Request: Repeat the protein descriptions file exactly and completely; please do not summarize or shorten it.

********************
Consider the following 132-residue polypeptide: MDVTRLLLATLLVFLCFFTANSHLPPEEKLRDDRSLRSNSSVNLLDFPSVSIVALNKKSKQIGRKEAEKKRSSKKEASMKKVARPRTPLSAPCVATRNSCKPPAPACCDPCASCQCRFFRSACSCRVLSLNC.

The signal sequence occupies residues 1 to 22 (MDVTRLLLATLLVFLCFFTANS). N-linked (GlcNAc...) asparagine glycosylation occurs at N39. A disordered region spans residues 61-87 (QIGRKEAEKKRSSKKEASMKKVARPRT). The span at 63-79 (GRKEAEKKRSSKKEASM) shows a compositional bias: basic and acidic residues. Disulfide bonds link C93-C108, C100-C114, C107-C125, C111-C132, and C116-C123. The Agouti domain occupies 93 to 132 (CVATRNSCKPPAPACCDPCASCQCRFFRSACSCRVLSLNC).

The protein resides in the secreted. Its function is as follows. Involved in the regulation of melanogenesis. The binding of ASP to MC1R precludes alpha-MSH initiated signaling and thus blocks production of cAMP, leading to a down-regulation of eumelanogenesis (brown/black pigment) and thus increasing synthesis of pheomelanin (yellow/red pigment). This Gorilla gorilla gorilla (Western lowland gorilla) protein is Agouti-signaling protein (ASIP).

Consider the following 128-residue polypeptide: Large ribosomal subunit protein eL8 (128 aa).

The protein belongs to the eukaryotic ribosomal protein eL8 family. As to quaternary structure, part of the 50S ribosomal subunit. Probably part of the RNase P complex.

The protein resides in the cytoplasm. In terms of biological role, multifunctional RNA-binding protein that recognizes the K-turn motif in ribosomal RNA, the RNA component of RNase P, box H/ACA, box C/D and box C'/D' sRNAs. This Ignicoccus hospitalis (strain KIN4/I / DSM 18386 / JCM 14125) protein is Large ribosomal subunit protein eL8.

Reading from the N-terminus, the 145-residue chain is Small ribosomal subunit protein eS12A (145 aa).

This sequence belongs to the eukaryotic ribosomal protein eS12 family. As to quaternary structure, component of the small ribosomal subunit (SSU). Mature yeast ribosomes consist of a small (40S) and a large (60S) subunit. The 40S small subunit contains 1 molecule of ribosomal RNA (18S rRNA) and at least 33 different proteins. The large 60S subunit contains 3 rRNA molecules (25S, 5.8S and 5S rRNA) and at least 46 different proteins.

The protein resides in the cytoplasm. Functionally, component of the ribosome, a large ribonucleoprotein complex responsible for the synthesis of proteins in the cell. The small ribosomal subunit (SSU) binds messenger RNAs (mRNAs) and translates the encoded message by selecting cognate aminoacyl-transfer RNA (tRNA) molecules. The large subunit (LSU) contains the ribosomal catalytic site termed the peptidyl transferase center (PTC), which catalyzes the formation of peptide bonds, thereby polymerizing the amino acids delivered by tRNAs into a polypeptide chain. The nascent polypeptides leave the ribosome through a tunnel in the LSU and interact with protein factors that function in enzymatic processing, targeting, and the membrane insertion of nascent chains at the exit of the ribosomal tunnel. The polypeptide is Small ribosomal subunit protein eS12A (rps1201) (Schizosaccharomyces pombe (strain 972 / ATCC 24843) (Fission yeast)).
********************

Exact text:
Consider the following 132-residue polypeptide: MDVTRLLLATLLVFLCFFTANSHLPPEEKLRDDRSLRSNSSVNLLDFPSVSIVALNKKSKQIGRKEAEKKRSSKKEASMKKVARPRTPLSAPCVATRNSCKPPAPACCDPCASCQCRFFRSACSCRVLSLNC.

The signal sequence occupies residues 1 to 22 (MDVTRLLLATLLVFLCFFTANS). N-linked (GlcNAc...) asparagine glycosylation occurs at N39. A disordered region spans residues 61-87 (QIGRKEAEKKRSSKKEASMKKVARPRT). The span at 63-79 (GRKEAEKKRSSKKEASM) shows a compositional bias: basic and acidic residues. Disulfide bonds link C93-C108, C100-C114, C107-C125, C111-C132, and C116-C123. The Agouti domain occupies 93 to 132 (CVATRNSCKPPAPACCDPCASCQCRFFRSACSCRVLSLNC).

The protein resides in the secreted. Its function is as follows. Involved in the regulation of melanogenesis. The binding of ASP to MC1R precludes alpha-MSH initiated signaling and thus blocks production of cAMP, leading to a down-regulation of eumelanogenesis (brown/black pigment) and thus increasing synthesis of pheomelanin (yellow/red pigment). This Gorilla gorilla gorilla (Western lowland gorilla) protein is Agouti-signaling protein (ASIP).

Consider the following 128-residue polypeptide: Large ribosomal subunit protein eL8 (128 aa).

The protein belongs to the eukaryotic ribosomal protein eL8 family. As to quaternary structure, part of the 50S ribosomal subunit. Probably part of the RNase P complex.

The protein resides in the cytoplasm. In terms of biological role, multifunctional RNA-binding protein that recognizes the K-turn motif in ribosomal RNA, the RNA component of RNase P, box H/ACA, box C/D and box C'/D' sRNAs. This Ignicoccus hospitalis (strain KIN4/I / DSM 18386 / JCM 14125) protein is Large ribosomal subunit protein eL8.

Reading from the N-terminus, the 145-residue chain is Small ribosomal subunit protein eS12A (145 aa).

This sequence belongs to the eukaryotic ribosomal protein eS12 family. As to quaternary structure, component of the small ribosomal subunit (SSU). Mature yeast ribosomes consist of a small (40S) and a large (60S) subunit. The 40S small subunit contains 1 molecule of ribosomal RNA (18S rRNA) and at least 33 different proteins. The large 60S subunit contains 3 rRNA molecules (25S, 5.8S and 5S rRNA) and at least 46 different proteins.

The protein resides in the cytoplasm. Functionally, component of the ribosome, a large ribonucleoprotein complex responsible for the synthesis of proteins in the cell. The small ribosomal subunit (SSU) binds messenger RNAs (mRNAs) and translates the encoded message by selecting cognate aminoacyl-transfer RNA (tRNA) molecules. The large subunit (LSU) contains the ribosomal catalytic site termed the peptidyl transferase center (PTC), which catalyzes the formation of peptide bonds, thereby polymerizing the amino acids delivered by tRNAs into a polypeptide chain. The nascent polypeptides leave the ribosome through a tunnel in the LSU and interact with protein factors that function in enzymatic processing, targeting, and the membrane insertion of nascent chains at the exit of the ribosomal tunnel. The polypeptide is Small ribosomal subunit protein eS12A (rps1201) (Schizosaccharomyces pombe (strain 972 / ATCC 24843) (Fission yeast)).